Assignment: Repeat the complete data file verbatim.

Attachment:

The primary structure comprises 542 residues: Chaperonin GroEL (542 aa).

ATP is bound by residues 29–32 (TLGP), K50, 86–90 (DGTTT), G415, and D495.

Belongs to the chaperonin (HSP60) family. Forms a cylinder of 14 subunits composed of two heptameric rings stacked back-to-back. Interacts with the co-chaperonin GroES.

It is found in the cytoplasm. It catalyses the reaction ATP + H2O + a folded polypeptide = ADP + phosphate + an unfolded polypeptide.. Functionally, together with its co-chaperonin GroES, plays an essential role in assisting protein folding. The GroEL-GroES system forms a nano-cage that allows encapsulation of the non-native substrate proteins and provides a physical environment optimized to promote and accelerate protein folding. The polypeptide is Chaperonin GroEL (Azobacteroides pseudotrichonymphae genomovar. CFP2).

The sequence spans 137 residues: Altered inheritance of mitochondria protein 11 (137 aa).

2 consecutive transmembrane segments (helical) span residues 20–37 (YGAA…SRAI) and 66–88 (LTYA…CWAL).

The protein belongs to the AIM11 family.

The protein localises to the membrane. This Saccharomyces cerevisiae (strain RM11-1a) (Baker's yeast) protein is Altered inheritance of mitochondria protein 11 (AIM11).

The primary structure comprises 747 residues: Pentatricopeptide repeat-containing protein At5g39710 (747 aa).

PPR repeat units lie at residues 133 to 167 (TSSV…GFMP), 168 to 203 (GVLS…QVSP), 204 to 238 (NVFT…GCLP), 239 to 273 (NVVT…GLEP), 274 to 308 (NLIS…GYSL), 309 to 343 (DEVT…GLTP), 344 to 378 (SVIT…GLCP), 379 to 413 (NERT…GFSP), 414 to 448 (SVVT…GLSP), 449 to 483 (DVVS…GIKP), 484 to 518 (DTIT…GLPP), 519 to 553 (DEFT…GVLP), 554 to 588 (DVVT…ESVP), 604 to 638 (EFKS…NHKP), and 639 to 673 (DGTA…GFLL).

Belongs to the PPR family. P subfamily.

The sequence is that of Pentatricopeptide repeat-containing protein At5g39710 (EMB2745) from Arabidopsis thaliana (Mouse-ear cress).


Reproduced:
The primary structure comprises 542 residues: Chaperonin GroEL (542 aa).

ATP is bound by residues 29–32 (TLGP), K50, 86–90 (DGTTT), G415, and D495.

Belongs to the chaperonin (HSP60) family. Forms a cylinder of 14 subunits composed of two heptameric rings stacked back-to-back. Interacts with the co-chaperonin GroES.

It is found in the cytoplasm. It catalyses the reaction ATP + H2O + a folded polypeptide = ADP + phosphate + an unfolded polypeptide.. Functionally, together with its co-chaperonin GroES, plays an essential role in assisting protein folding. The GroEL-GroES system forms a nano-cage that allows encapsulation of the non-native substrate proteins and provides a physical environment optimized to promote and accelerate protein folding. The polypeptide is Chaperonin GroEL (Azobacteroides pseudotrichonymphae genomovar. CFP2).

The sequence spans 137 residues: Altered inheritance of mitochondria protein 11 (137 aa).

2 consecutive transmembrane segments (helical) span residues 20–37 (YGAA…SRAI) and 66–88 (LTYA…CWAL).

The protein belongs to the AIM11 family.

The protein localises to the membrane. This Saccharomyces cerevisiae (strain RM11-1a) (Baker's yeast) protein is Altered inheritance of mitochondria protein 11 (AIM11).

The primary structure comprises 747 residues: Pentatricopeptide repeat-containing protein At5g39710 (747 aa).

PPR repeat units lie at residues 133 to 167 (TSSV…GFMP), 168 to 203 (GVLS…QVSP), 204 to 238 (NVFT…GCLP), 239 to 273 (NVVT…GLEP), 274 to 308 (NLIS…GYSL), 309 to 343 (DEVT…GLTP), 344 to 378 (SVIT…GLCP), 379 to 413 (NERT…GFSP), 414 to 448 (SVVT…GLSP), 449 to 483 (DVVS…GIKP), 484 to 518 (DTIT…GLPP), 519 to 553 (DEFT…GVLP), 554 to 588 (DVVT…ESVP), 604 to 638 (EFKS…NHKP), and 639 to 673 (DGTA…GFLL).

Belongs to the PPR family. P subfamily.

The sequence is that of Pentatricopeptide repeat-containing protein At5g39710 (EMB2745) from Arabidopsis thaliana (Mouse-ear cress).